## Philosophy Lexicon of Arguments | |||

Consistency, philosophy, logic: within a system, consistency may be demonstrated, but not beyond the boundaries of this system, since the use of the symbols and the set of possible objects are only defined for this system.Within mathematics, and only there applies that the mathematical objects, which are mentioned in consistent formulas, exist (Hilbert, Über das Unendliche, 1926). See also falsification, verification, existence, well-formed. _____________ Annotation: The above characterizations of concepts are neither definitions nor exhausting presentations of problems related to them. Instead, they are intended to give a short introduction to the contributions below. – Lexicon of Arguments. | |||

Author | Item | Excerpt | Meta data |
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Books on Amazon |
I 182 Consistency/Bigelow/Pargetter: a way to guarantee that a description is consistent is to show that something meets this description. Definition Principle of instantiation/Bigelow/Pargetter: we can call this the principle of instantiation (instantiation principle). Contradiction-free/Bigelow/Pargetter: is essential for mathematics, for other areas it is more like housekeeping. Consistency/Hilbert: precedes existence. A mathematical proof exists only if it is non-contradictory. Consistency/FregeVsFormalism/FregeVsHilbert/Bigelow/Pargetter: Existence precedes the consistency. Consistency requires the existence of a consistently described thing. If it exists, the corresponding description is consistent. If it does not exist, how do we guarantee consistency? --- I 183 Frege/Bigelow/Pargetter: thinks here epistemically, in terms of "guarantees". But his view can be extended: if there is no object, there is no difference between a consistent and a contradictory description. Frege/Bigelow/Pargetter: pro Frege: this is the basis for modern mathematics. This is also the reason why quantum theory is so important: it provides examples of everything that mathematicians wish to investigate (at least until recently). _____________ Explanation of symbols: Roman numerals indicate the source, arabic numerals indicate the page number. The corresponding books are indicated on the right hand side. ((s)…): Comment by the sender of the contribution. |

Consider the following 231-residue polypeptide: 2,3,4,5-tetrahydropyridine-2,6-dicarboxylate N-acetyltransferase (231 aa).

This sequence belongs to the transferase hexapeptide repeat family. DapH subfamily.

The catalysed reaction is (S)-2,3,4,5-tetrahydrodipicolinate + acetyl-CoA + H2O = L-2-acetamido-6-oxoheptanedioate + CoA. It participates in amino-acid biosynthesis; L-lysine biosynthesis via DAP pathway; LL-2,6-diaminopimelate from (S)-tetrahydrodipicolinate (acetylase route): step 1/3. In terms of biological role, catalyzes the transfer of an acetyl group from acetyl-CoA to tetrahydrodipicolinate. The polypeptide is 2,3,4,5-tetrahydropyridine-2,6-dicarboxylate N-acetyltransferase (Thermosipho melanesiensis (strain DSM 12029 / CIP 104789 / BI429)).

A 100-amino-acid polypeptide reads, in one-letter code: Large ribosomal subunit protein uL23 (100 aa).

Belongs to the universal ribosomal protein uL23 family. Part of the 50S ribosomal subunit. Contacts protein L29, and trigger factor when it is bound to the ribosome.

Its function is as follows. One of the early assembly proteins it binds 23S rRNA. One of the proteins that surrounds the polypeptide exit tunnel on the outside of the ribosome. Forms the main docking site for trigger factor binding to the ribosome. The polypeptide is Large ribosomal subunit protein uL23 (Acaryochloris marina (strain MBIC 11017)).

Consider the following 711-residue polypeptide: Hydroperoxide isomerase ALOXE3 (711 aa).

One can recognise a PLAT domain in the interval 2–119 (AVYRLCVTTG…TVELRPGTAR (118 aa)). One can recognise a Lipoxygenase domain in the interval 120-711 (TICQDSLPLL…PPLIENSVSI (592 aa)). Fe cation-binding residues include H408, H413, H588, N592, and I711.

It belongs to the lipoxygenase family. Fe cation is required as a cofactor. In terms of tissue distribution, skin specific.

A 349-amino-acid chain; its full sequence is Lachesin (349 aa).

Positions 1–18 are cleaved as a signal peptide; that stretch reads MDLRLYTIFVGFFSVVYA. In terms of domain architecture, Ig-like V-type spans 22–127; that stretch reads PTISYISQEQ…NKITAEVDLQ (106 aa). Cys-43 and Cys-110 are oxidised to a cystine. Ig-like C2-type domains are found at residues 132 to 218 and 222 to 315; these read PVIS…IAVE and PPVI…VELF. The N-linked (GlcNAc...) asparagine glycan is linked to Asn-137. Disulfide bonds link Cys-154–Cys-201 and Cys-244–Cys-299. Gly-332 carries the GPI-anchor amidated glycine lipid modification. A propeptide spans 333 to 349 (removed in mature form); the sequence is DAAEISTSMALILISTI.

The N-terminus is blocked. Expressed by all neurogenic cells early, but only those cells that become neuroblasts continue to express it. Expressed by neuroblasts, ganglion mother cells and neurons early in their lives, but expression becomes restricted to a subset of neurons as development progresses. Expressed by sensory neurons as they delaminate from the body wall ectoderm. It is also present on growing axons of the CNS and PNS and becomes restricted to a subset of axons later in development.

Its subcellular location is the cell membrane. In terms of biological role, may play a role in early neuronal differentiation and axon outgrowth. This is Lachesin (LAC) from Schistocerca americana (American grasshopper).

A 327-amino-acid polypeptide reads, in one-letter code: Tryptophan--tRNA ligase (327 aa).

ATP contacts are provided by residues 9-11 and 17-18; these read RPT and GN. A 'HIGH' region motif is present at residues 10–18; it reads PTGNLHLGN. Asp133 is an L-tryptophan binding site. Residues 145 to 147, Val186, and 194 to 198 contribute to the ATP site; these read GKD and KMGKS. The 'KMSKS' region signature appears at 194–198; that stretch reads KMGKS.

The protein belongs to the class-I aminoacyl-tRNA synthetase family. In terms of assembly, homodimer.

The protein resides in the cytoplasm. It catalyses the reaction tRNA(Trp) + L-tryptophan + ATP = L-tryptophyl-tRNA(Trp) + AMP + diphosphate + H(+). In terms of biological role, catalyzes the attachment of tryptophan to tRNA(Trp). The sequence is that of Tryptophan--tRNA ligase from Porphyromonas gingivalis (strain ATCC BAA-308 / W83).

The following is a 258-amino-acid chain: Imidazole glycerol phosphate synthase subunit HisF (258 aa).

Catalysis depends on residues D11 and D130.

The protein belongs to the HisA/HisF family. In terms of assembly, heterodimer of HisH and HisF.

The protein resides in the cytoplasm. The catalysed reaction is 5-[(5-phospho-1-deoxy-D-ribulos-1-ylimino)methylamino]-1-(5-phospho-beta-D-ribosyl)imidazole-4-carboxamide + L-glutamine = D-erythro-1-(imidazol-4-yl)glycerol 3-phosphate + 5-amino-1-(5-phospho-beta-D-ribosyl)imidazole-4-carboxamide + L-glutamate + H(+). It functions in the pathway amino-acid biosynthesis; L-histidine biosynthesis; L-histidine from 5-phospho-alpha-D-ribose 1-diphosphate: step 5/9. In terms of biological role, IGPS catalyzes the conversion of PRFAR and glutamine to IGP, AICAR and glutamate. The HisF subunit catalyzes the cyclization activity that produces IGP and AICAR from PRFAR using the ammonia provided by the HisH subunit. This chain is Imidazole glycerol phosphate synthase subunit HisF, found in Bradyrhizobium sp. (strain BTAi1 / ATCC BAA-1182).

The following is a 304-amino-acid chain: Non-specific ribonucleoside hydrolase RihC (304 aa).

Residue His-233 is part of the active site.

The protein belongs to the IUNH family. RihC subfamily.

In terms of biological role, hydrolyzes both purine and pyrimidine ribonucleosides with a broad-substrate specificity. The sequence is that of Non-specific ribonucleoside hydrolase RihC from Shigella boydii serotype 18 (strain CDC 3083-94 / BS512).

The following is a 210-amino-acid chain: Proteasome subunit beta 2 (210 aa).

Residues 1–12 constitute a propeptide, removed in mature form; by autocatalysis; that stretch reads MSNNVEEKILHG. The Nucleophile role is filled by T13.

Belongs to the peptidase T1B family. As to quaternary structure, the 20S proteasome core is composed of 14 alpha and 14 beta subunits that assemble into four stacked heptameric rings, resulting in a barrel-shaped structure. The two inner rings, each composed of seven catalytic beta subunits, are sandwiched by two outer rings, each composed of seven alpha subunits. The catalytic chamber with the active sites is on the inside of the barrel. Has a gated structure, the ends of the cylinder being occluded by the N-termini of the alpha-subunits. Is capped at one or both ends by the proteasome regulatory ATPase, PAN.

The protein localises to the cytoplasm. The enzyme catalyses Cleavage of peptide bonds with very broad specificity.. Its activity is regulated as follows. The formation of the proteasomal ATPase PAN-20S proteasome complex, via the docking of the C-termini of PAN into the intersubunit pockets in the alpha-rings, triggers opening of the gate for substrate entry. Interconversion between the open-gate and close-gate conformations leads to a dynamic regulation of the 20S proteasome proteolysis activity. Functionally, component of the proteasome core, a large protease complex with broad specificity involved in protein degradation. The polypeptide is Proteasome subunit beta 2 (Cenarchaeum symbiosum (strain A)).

Big I J. Bigelow, R. Pargetter Science and Necessity Cambridge 1990 |

> Counter arguments against **Bigelow**

> Counter arguments in relation to **Consistency**

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Ed. Martin Schulz, access date 2017-06-23